My youngest starts a good fifty percent of everything he says with variations of “why?” or “what if?”. At almost four, he’s still at that stage where nothing’s a given; where there’s no clear line between what is real and what he reads in his (older siblings’) books or sees in his (older siblings’) films and TV programmes. A solemn weighing-up of my explanation of clouds or the length of the summer holidays will be followed by a puzzled query as to “how do skeletons kill you?” or “where do dinosaurs go at night?”, both requiring just as sober and extensive an answer.
He knows already, as sadly he must, that there are real dangers out there. I’ve been sketchily but brutally honest about the possible consequences of running into a road or wandering off or trying to play with a socket. He relishes washing his hands as a small battle against bugs (the chance to battle is not to be missed). It’s only to be expected that on a diet of Super Hero Squad and Star Wars – hell, even the good, old fashioned, lethally innocuous fairy tales – he will perceive enemies and threats (and potential battles) round every corner where there is no greater hazard than an overheated imagination. I hold his hand for now, literally and metaphorically, but only he can learn, in time, the phantoms which are real and the lines which he’s not prepared to cross.
I read Frank Furedi’s excellent piece in the Independent today, on paranoid parents and the independence we deny our children. Before I became a mother, I was categoric in my certainty that I would not become one of these namby-pamby types who perceive a bogeyman in every shadow. Like all the best resolutions, it was one I was fated to break. I struggle, now, with giving my children the independence I know that they need to develop into self-reliant teenagers and adults. I am happiest when they are in my full sight; miserably uneasy when I grant them some small measure of freedom to walk ahead or play with friends in the next street.
It isn’t that I think the bogeymen lurk, just that I let them go against a constant backdrop of “what ifs?” not unlike those of my three year old. What if someone drives too fast round the corner? What if they trip and fall into the road? What if they get caught up in the fun of the game with older children and stray too far from home?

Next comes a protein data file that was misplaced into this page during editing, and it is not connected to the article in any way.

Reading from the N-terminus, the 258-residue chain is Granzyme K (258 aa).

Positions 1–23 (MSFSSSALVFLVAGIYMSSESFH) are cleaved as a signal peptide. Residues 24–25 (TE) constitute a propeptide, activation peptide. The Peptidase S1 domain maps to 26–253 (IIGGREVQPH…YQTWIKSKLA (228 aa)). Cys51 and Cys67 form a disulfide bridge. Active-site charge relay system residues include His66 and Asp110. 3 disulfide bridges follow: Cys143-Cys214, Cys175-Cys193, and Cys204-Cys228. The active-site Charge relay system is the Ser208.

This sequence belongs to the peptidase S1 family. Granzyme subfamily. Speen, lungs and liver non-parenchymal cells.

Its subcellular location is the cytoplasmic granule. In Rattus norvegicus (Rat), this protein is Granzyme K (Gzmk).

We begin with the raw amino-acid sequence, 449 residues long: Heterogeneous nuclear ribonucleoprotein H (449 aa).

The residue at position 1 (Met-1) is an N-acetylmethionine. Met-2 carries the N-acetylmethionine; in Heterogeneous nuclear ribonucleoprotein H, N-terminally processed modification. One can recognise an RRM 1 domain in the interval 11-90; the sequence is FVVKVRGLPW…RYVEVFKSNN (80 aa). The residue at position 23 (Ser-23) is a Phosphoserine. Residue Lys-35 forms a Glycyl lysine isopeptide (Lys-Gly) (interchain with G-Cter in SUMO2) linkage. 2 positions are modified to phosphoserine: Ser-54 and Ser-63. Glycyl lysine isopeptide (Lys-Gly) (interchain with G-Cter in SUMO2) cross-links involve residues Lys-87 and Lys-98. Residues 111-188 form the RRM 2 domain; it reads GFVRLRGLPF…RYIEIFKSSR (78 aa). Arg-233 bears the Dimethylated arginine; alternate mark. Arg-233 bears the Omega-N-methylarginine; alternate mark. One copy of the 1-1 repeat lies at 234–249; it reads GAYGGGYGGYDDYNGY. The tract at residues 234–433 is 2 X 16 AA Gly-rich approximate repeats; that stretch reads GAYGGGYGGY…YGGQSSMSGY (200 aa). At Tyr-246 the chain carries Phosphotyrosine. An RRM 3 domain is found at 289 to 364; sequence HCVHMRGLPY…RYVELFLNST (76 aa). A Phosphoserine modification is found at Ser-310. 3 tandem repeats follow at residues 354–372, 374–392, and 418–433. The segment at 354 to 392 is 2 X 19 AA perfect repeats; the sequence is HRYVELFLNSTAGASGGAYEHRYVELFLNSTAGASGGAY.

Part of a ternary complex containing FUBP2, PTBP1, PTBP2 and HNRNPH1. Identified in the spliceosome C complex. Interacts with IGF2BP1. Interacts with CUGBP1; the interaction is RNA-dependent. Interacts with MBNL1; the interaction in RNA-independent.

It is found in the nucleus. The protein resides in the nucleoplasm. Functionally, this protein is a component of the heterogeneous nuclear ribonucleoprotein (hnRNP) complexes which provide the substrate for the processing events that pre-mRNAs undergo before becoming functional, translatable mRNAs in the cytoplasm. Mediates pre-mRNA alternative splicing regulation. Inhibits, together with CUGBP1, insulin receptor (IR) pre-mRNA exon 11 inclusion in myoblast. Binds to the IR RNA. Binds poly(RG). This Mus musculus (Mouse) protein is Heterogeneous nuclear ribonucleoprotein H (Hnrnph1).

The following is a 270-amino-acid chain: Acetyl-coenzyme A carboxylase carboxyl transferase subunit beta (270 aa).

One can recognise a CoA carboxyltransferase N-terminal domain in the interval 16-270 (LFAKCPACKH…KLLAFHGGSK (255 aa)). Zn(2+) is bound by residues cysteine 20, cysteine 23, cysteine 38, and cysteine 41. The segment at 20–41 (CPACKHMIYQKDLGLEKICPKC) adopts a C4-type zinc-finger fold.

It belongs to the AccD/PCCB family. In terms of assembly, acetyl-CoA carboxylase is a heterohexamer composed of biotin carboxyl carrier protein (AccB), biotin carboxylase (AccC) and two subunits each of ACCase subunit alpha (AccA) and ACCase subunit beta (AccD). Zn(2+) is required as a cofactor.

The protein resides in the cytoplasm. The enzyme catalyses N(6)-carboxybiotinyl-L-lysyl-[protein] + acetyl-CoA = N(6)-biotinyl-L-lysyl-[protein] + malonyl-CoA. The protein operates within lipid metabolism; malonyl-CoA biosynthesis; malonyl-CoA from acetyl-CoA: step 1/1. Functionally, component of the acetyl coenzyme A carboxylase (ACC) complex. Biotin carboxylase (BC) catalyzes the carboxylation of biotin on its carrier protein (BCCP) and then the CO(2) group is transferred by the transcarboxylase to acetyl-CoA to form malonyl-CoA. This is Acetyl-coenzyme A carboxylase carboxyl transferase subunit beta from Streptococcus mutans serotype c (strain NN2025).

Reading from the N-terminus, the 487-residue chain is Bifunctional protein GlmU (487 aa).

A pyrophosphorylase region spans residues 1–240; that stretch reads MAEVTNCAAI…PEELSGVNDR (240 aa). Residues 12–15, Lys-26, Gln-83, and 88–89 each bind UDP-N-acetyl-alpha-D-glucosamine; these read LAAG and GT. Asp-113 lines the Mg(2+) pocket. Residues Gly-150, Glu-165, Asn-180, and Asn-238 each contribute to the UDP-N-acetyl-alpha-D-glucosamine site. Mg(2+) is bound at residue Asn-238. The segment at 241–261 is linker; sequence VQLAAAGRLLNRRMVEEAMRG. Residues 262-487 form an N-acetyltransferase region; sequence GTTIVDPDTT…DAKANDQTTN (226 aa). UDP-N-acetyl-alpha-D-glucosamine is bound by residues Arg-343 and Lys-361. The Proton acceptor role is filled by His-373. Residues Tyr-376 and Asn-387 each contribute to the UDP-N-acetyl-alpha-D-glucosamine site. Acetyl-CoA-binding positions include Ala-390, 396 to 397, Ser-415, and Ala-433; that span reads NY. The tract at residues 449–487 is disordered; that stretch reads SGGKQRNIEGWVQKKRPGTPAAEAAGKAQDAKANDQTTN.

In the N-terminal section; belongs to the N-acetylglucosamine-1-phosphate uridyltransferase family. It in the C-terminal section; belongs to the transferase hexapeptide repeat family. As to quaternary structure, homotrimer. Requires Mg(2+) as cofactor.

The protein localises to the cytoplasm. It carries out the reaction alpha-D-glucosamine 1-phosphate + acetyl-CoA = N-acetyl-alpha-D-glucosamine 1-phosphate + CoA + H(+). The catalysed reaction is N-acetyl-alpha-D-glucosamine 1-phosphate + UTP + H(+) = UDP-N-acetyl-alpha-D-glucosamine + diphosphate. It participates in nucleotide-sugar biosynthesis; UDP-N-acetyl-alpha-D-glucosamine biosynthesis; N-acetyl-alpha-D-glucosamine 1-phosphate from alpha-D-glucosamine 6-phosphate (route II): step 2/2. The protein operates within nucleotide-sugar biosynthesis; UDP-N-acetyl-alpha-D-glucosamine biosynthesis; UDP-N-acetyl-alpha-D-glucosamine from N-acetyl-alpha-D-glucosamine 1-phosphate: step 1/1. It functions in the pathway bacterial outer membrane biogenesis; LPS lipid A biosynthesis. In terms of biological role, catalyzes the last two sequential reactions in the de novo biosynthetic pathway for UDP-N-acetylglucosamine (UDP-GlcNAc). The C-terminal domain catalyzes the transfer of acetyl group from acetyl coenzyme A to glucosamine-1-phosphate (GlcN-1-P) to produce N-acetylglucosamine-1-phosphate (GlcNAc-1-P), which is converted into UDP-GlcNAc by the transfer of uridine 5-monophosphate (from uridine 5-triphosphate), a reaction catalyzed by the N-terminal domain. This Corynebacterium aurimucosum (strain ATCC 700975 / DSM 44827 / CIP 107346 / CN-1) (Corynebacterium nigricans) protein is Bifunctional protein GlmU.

To some extent, Furedi’s “Paranoid Parent” has probably always existed. What is more natural than to fear for your child, whether in the face of supernatural demons or all-too-human monsters? What, really, is the difference between reluctantly conceding to the demands for a mobile and murmuring an enchantment to divert the Evil Eye? I do wonder, though, if we are becoming more paranoid because we are not so much losing our perspective as having it distorted.
We gorge on small, everyday tragedies. Magazine covers, the sofas of daytime TV shows, our Facebook and Twitter timelines are filled with battles won against the odds and victims of one-in-a-billion catastrophes. Whether sickness or accident or malevolence, it’s hard to weigh the statistics when the vanishingly-rare likelihood of ill has a name and a winsome photo and a story to be told. It’s difficult truly to believe that something is almost certain not to happen when you feel that you have come to know the person to whom it did; when they, or those who were left behind, recount what went wrong, what they would have done differently, and exhort others not to make the same mistake.
No wonder we try to tidy ourselves into security. No wonder we fret over any loose ends or uncertainty, trained, as we are, to spot the fatal flaw in a story we read over and over from the starting point of unhappily ever after. We feel that the script’s ours to write, ours to navigate safely around all the pitfalls we’ve been warned of.
I can confidently tell my three year old that skeletons aren’t alive and that he doesn’t need to be worried about the giganotasaurus. Convincing myself that the worst isn’t inevitable? That takes more doing.